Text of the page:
What makes Four Seasons tops

It's easy to spend a lot of money on a hotel room -- or in a restaurant -- and have a lousy experience. Why?

In Bali I got so disillusioned by poor service at so many restaurants -- price seemed to make no difference -- that I made a trip out to Four Seasons Resort Bali at Jimbaran Bay. Although Jimbaran Bay is rated one of the best hotels in the world, the restaurant is not overpriced. Four Seasons Hotels are dependable that way: you invariably get value for your money.

WSJ reviewed a book by Four Seasons founder Isadore Sharp today, and this passage stuck out:
The core reason for the Four Season's staying power, Mr. Sharp believes, is a credo that may sound almost quaint: Follow the Golden Rule. Workers, he says, are vital assets who should be treated accordingly. At most hotel companies, he notes, housekeepers, cooks, bell staff, waiters and clerks are often the lowest paid and "the least motivated people." But at the Four Seasons, those who might otherwise be considered the most expendable "had to come first," because they were the ones "who could make or break a five-star service reputation."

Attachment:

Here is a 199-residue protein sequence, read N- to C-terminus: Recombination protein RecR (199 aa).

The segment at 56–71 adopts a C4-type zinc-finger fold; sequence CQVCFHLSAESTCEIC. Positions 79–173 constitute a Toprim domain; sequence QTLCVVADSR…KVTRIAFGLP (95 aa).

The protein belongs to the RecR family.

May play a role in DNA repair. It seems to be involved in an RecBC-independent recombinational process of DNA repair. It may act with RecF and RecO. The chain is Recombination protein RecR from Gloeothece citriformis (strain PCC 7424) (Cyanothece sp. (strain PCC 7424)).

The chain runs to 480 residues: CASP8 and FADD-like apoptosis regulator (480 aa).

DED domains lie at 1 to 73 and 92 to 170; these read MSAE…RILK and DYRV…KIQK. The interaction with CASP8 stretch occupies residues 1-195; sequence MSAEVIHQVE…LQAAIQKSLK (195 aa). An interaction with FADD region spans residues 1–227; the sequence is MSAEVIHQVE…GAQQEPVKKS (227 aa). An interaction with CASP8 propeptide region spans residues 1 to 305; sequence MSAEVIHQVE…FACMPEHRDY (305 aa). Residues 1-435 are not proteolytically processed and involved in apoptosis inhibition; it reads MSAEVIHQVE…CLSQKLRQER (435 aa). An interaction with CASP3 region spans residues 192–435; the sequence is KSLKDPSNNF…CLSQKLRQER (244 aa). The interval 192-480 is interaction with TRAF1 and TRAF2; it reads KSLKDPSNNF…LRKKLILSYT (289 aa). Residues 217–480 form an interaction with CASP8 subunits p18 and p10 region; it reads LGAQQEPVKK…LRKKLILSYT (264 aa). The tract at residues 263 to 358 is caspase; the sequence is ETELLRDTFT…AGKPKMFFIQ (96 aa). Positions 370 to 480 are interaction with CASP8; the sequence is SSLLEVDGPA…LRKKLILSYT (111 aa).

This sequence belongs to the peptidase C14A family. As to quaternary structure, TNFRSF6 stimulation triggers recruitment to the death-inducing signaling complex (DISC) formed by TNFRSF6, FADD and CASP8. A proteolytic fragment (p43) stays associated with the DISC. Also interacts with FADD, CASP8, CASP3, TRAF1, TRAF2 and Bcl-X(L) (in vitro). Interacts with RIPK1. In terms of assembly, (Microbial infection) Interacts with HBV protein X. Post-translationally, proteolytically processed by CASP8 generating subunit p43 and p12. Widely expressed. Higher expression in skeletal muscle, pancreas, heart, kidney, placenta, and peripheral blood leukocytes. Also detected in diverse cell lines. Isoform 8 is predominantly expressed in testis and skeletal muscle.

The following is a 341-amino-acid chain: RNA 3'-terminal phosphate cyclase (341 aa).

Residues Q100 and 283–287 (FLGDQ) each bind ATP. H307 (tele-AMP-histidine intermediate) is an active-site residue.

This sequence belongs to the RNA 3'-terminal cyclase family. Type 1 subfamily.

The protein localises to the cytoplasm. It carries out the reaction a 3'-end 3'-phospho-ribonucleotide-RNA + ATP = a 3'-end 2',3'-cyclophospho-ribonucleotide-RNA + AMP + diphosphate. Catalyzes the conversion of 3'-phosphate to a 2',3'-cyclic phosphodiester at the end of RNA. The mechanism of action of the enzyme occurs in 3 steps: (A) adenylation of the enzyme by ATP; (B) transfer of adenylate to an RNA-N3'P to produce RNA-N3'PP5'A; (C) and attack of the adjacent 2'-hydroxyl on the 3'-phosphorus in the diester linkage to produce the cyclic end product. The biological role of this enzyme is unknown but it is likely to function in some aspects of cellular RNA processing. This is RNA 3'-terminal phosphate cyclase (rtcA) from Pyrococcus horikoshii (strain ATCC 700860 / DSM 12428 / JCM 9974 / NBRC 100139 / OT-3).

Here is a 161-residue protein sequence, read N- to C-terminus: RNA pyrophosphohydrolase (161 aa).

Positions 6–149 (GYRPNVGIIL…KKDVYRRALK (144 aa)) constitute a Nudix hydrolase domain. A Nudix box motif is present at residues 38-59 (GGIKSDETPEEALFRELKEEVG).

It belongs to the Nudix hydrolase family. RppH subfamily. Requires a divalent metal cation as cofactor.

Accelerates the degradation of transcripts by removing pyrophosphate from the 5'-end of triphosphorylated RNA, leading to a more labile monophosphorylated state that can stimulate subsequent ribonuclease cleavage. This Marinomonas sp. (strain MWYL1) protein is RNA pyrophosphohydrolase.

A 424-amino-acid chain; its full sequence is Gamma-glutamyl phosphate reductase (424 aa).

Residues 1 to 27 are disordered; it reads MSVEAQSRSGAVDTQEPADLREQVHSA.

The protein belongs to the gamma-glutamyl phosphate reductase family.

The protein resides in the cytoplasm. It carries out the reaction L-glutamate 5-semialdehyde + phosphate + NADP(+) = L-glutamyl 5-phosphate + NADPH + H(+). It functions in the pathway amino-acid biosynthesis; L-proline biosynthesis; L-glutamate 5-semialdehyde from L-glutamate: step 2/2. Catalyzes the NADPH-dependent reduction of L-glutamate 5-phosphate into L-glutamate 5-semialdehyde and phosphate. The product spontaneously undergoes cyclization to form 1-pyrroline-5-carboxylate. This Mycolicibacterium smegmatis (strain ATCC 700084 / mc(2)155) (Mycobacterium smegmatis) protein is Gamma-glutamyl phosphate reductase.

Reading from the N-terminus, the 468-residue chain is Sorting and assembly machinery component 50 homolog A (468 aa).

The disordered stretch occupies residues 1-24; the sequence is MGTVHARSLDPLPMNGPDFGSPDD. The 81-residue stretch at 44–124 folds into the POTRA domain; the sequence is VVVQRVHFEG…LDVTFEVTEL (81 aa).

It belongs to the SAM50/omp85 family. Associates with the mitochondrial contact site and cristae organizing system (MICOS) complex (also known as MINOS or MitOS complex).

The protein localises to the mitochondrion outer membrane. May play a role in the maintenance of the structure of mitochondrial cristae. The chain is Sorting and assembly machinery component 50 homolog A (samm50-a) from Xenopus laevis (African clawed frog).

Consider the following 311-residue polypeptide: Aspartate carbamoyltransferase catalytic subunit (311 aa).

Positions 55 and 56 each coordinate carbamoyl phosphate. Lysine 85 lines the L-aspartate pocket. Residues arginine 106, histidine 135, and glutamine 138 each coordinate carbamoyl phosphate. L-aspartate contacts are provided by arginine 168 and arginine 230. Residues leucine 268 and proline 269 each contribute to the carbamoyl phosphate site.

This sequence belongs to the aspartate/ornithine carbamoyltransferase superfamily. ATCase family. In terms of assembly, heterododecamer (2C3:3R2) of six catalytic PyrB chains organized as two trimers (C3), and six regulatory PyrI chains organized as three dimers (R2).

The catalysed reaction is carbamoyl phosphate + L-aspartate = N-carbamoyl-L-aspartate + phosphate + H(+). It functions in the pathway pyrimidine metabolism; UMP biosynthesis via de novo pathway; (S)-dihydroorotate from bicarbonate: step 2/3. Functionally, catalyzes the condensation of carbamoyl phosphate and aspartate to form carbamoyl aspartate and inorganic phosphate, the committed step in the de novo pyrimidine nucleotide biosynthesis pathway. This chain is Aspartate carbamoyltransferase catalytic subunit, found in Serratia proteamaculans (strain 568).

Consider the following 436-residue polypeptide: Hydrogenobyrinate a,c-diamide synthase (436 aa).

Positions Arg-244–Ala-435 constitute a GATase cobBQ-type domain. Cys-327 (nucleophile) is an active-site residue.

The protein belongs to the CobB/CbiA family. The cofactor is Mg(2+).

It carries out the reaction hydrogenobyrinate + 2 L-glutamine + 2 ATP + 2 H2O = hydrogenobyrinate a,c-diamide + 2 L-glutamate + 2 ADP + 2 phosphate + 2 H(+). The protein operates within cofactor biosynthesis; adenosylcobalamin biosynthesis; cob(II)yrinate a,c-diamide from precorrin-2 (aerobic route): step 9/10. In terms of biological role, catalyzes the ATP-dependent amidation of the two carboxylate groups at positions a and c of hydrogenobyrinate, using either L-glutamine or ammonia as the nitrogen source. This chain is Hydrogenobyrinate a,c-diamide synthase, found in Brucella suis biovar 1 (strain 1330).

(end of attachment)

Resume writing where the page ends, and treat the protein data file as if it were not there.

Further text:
Turning the top-down management philosophy on its head, Mr. Sharp authorized every Four Seasons employee to solve service problems as they arose and to remedy failures on the spot. Managers were told: "Keep your egos in check and let the people who work for you shine." Mr. Sharp says that it took years to weed out of the company the many managers who disagreed with this philosophy and could only see staffers as a cost.
Expensive hotels that refuse to invest in their employees are never worth the money. Unfortunately, most hotels are like that.

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